Rick Koster: Rick's List - Vaccination Edition

Rick Koster, The Day, New London, Conn.
·3 min read

Feb. 27— 

thedayct —Rick's List 2-27-21

A lot of people have wise things to say about Time. Some are cloaked in grandeur, like Nathaniel Hawthorne's "Time flies over us but leaves its shadows behind." Personally, I find comfort in Jim Croce's "If I could save time in a bottle / Then I wouldn't have to mess around with Jim!"

Oddly, though, my favorite Time quote is something I came up with: "Time was invented so clocks and watches would have something to do." (Look for it soon on a T-shirt near you.)

If there's anything good in Time racing by and laughing at us, it's that I'm now old enough to have had my first COVID vaccination shot. A few observations from my experience:

1. I studied, memorized, investigated, researched and digested all manners of data from a variety of official state, local and federal sites on how to register for a vaccination. I consulted astrologers and tried to bribe doctors. After two days, I had no idea what I was doing and was no closer to an appointment. Then my pal Steve Slosberg emailed to catch up and casually mentioned he'd just gotten his vaccination at Stamford Hospital. He sent a link. In about four seconds, I had an appointment. My diligence had paid off!

2. Before you incredulously harrumph, "You drove all the way to Stamford for a vaccination?!," let me say that, upon arrival at Stamford Hospital, as I went through the checkpoints, three different hospital workers looked at my driver's license, saw I'm from New London, and incredulously harrumphed, "You drove all the way to Stamford for a vaccination?!"

3. I guess the fact that the world is dying from a plague means driving 86 miles to NOT die is cause for astonishment.

4. Speaking of showing my driver's license, and also speaking of dying, I got a new license a few weeks ago. Incredibly, the photo came out even worse than the usual ghastly results. It's like Diane Arbus is behind the Department of Motor Vehicles cameras. Proof: At the first vaccination check point, the hospital person looked at my license photo and screamed, "Code Blue! Code Blue! This guy's already dead!"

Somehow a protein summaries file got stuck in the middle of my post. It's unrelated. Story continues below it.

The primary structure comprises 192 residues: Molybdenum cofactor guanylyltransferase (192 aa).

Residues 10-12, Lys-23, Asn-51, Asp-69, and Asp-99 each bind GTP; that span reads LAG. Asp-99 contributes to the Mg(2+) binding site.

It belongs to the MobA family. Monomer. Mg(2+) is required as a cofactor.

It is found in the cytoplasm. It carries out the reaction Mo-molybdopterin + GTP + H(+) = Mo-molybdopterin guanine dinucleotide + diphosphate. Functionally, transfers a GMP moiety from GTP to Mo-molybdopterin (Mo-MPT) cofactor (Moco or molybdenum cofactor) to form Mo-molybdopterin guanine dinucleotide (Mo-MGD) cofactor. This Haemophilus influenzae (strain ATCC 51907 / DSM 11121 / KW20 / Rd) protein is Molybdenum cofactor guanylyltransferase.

5. I wasn't, of course, and I carried on. The vaccination wing occupies two different floors and is laid out in that sort of clearly temporary fashion you'd associate with a high school gymnasium that's set up for a science fair. It reminds you of how much effort is being put into this, and, above jokes aside, I was guided from one station to another by consistently gracious and kind folks. They all know what they're doing and seem to be proud to be a part of this noble project.

6. I don't know the name of the young Black woman who administered my shot. She had a lovely, lilting Caribbean accent and, when I walked in and thanked her in advance for her help, she held up the tiny vial of vaccine. "Imagine," she said, excited even though she must have given hundreds of shots by now. "This has SIX doses in it. This small amount helps save six lives!"

7. Her comment reflected the feeling I had the whole time I was there. Amazing what a little positive energy and compassion can do. This is me harrumphing: Get vaccinated.